- Strawberry Ger Hostel (5-minute walk from center of town), ☏ (Amraa), (Jennifer). Ideal for budget travelers looking for an authentic experience of Mongolia, it offers accommodation in traditional Mongolian gers (felt tents used by nomads). Pick-up from the airport is available, as well as tea, coffee, and simple Mongolian meals. Groups can also arrange for an authentic Mongolian barbeque by the Buyant River, just outside of town. shared ger 5000 ₮ per bed, single ger 15,000 ₮.
- In the summer, camping near the Buyant river is an option.
The Internet Cafe in the Post Office charges 700 ₮ an hour. There are also several other Internet Cafes in the center.
There are seventeen soums (governmental divisions) in Khovd province (including the aimag center). Some of them are home to different ethnic groups. Please see the Hovd (province) page for more information on the soums and things to do in the surrounding countryside. Most of the true attractions are in the countryside not in the city.
- Khar Us Nuur National Park, ☏ , fax: . This 850,000-hectare nature reserve is surrounded by the Altai, Khangai and Tangyn Mountain ranges, west of the three connected lakes of Khar Us Nuur, Khar Nuur, and Durgun Nuur. The park is filled with wetlands of tall reedbeds, the last of their kind in Central Asia. The park is home to a wide variety of unique bird and mammal species including the Swan Goose, the White-tailed Eagle, the Mongolian Saiga, and the Snow Leopard. Fortunately, the most sensitive areas, the habitats of these animals are off-limits to visitors. The World Wildlife Fund gives considerable support in preserving this unique landscape. Tourists can camp and hike in all but the three restricted areas of the park. Daily fee costs 300 ₮ for foreigners and 300 ₮ for Mongolians. The Jargalant Orgil Community Group, ☏ , offers guided excursions where you can stay in a ger camp on the east coast of the lake if it’s a dry summer, or up in the mountains if there’s been a lot of rainfall. Tourists have the option of exploring several areas around the park including:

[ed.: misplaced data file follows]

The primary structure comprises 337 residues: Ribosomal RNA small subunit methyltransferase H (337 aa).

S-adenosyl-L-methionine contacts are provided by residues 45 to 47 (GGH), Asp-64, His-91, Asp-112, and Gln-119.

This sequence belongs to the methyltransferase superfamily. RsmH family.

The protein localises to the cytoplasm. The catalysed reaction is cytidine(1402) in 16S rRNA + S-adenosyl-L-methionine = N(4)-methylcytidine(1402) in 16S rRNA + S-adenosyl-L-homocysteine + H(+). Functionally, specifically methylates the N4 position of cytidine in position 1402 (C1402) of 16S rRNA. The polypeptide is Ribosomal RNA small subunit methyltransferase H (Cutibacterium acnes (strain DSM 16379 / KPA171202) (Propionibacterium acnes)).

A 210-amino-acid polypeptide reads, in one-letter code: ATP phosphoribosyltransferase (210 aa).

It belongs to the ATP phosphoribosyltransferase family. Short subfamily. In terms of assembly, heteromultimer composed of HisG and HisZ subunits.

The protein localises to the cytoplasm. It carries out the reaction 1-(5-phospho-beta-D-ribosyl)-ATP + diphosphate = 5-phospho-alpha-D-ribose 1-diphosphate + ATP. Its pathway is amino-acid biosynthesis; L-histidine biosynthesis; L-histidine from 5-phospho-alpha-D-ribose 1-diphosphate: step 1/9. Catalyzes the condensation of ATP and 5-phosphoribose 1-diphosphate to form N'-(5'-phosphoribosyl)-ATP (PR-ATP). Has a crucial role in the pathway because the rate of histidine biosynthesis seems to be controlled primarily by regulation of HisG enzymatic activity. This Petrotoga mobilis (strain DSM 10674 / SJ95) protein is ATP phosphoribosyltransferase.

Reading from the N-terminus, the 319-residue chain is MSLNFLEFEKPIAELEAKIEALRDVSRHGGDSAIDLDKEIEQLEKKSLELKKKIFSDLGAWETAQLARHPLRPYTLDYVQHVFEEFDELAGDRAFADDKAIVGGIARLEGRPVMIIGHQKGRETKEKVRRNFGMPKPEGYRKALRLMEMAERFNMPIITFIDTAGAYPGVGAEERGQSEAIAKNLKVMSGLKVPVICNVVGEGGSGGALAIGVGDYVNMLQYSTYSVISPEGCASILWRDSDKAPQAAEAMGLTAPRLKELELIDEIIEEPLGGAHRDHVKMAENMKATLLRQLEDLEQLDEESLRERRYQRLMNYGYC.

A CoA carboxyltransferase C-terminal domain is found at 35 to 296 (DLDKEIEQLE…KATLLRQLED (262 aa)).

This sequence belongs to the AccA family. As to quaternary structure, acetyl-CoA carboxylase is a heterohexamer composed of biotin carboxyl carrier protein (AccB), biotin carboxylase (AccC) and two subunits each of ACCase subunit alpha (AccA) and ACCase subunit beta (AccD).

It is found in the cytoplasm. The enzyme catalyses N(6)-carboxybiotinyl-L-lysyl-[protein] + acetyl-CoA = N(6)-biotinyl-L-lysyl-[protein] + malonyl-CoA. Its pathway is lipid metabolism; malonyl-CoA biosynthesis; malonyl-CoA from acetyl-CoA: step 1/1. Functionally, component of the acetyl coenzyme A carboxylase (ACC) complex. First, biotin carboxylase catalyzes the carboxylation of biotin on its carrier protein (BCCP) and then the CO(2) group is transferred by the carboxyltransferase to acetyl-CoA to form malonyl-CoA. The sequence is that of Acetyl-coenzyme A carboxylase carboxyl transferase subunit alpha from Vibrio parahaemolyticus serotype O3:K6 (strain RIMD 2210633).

- The east coast of the lake, where you can go boating
- Rashaantyn Am Valley, where you can see the highest waterfall in Mongolia
- Ulaan Shiree, where there is nice swimming
- Bayan Khairkhan, meet herders and see traditional culture
- The cost of each night in a ger is 20,000 ₮. This includes three meals per day. The group offers other services at an additional charge including:
- Horse riding, 1,000 ₮ per hour
- Camel riding, 1,000 ₮ per hour
- Mini Naadam, 120,000 ₮
- Khorkhog (traditional meal of goat or mutton) 30,000 ₮
- Panjig (traditional game) 5,000 ₮
- Boating on Khar Us Nuur, 5,500 ₮ per hour
- Throat singing and long song performances, 5,000 ₮
- Local guide 2,000 ₮ per hour
The Bulgan border crossing to Takeshiken (塔克什肯镇) links the province of Khovd with the Xinjiang Uyghur Autonomous Region (新疆维吾尔族自治区) in the far west of China. This crossing is less frequented by all kinds of travelers, although it’s gaining more popularity owing to its geographical and cultural location.
It traverses the ever impressive Altai Mountains, a cordillera that gives name to the (rather disputed) ethno-linguistic group, the Altaic people. It is a broad term that frames together the Mongolian, Kazakhs, Kyrgyz and Turks.
Start from Khovd city, go to the bazaar or market and see whose van is taking people to the town of Bulgan. Price is 25,000 ₸ per person and journey time is around five hours. Much less then what it’s mentioned in other online sources, due to a new paved road that has been built (by the Chinese). It is still another few kilometers to get to the actual border crossing so ask the same driver that took you here or somebody else in town take you there. It’s another 5000 ₸ to get there.
There is a town half way to the border, called Jargalant. Beware if you get stuck here, there are a million mosquitoes waiting to suck your blood and it’s quite an unpleasant experience. Prepare repellents.